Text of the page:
This love drama, closely following the stage play by August Strindberg, portrays the affair that unfolds between the lady of the manor and her valet.
Julie, who wavers between effusiveness and melancholia, is mesmerized by Jean’s powerful and brutal masculinity. Although she often irritates Jean with her moody ways and domineering manner, he can feel the feminine weakness beneath her mask of condescending arrogance. At first, Julie is the stronger of the two, but then she is moved by his declaration of love and his confession that, even as a boy, he used to dream of her as an unattainable princess. Beneath the beguiling enchantment of the northern summer night, Julie surrenders to his passionate pleas. Jean’s bride, Christine, jealously observes their love play but maintains silence out of respect for her “mistress”.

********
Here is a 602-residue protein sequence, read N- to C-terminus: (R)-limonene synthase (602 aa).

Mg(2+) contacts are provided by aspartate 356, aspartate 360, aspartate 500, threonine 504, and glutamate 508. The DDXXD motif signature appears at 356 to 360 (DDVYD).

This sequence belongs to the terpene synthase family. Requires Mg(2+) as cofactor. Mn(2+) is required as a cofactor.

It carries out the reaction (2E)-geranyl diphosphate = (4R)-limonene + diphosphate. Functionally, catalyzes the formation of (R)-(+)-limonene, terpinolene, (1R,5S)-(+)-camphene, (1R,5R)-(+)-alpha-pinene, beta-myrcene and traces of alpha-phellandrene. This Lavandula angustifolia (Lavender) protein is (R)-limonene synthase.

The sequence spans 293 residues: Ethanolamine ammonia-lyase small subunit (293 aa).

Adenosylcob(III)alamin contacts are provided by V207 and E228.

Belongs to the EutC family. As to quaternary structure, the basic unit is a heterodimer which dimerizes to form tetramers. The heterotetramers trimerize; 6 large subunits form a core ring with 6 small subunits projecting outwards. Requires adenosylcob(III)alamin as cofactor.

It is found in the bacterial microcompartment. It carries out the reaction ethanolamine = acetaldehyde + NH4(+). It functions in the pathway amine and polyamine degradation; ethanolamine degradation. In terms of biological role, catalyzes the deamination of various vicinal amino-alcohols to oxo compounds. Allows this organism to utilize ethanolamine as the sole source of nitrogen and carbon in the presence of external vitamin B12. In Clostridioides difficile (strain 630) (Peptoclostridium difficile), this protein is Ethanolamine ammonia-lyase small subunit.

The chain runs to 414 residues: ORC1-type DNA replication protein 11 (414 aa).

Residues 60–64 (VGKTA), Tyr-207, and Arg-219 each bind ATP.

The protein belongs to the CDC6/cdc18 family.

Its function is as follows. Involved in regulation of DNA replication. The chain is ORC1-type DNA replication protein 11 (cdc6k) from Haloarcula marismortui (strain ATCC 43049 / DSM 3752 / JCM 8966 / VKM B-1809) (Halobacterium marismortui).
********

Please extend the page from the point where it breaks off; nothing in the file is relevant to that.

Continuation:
Julie treats with contempt her own engagement to marry, because she has always found her groom – an important figure in society – boring. Following a heady Midsummer Eve, however, she starts having bitter doubts about Jean’s integrity, about his promises to make off with her to Italy and start a new life with her there. But just as Julie becomes aware of her lapse, she also finds the power to renounce Jean. She willingly accepts death to protect her father from disappointment, and, in sacrificing her life, shakes Jean to the point where he purges himself of his egomania and his uncontrolled emotions.
Translated from: Internationale Filmfestspiele Berlin 1951, Programm,